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Prayer for peace in Congo, South Sudan a call to action, cardinal says

By Junno Arocho Esteves

VATICAN CITY (CNS) -- Pope Francis' call for a day of prayer and fasting for peace in war-torn countries like South Sudan and Congo is also a reminder for world leaders to protect their countrymen from violence and injustice, a Vatican official said.

In an article for L'Osservatore Romano, the Vatican newspaper, Cardinal Peter Turkson, prefect of the Dicastery for Promoting Integral Human Development, said leaders have "the duty of securing a peaceful life for their fellow citizens."

"We will ask the Lord to tear down the walls of enmity and strengthen the will of government leaders to look for peaceful solutions through dialogue and secure negotiations," the cardinal wrote in the article, published Feb. 22.

In early February, Pope Francis had called for a day of prayer and fasting for peace Feb. 23, with special prayers for Congo and South Sudan.

"Our heavenly Father always listens to his children who cry out to him in pain and anguish; he heals the brokenhearted, and binds up their wounds," the pope had said.

Fighting involving government troops, rebel forces and militias continues in Congo, especially in the East, but tensions also have erupted as protests grow against President Joseph Kabila, whose term of office ended in 2016. New elections have yet to be scheduled.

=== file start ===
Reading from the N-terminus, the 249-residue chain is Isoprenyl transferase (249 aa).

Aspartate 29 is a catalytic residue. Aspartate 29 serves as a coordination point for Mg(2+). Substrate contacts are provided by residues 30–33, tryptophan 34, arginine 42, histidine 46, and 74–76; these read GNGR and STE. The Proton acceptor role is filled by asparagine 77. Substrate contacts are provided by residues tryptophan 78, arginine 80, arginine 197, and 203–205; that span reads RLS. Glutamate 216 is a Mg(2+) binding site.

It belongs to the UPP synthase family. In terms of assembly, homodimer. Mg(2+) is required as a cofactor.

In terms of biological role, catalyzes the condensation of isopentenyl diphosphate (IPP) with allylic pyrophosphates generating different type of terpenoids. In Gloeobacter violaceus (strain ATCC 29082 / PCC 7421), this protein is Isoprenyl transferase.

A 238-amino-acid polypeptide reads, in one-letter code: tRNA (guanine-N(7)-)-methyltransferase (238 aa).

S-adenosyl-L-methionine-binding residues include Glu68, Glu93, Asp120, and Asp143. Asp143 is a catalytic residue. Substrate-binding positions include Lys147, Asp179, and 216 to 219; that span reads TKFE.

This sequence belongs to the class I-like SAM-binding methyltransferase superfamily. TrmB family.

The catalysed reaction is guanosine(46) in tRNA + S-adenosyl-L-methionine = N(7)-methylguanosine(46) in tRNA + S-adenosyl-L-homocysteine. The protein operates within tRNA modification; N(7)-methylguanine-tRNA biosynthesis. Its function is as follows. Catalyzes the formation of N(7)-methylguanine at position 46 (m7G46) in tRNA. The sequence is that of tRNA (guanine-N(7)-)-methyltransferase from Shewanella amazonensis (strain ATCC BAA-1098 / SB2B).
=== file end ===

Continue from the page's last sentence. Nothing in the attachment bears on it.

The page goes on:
Expressing sadness over the violent deaths of peaceful protestors, Cardinal Turkson said the international community has "the responsibility of guaranteeing a nonviolent transition toward a new presidency in Congo."

He also highlighted the need for action in South Sudan, which became independent from Sudan in 2011 after decades of war. But, just two years after independence, political tensions erupted into violence.

Noting that the situation was so dire that Pope Francis was forced to cancel a planned visit in 2017, the cardinal said action was needed to aid refugees and displaced people "who represent one-fourth of the population."

"They, too, are men and women, children, young and old who are looking for a place to live in peace," the cardinal said.

Cardinal Turkson said the pope's call for a day of prayer "once again shows his care for the universal church and its closeness to the people who suffer most," as well as a way bring attention to those forgotten by the world.

The day of prayer and fasting is just the latest initiative of Pope Francis "to draw the attention of the international community to extremely painful situations of violence that do not find adequate coverage in the media," the cardinal said.

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Follow Arocho on Twitter: @arochoju.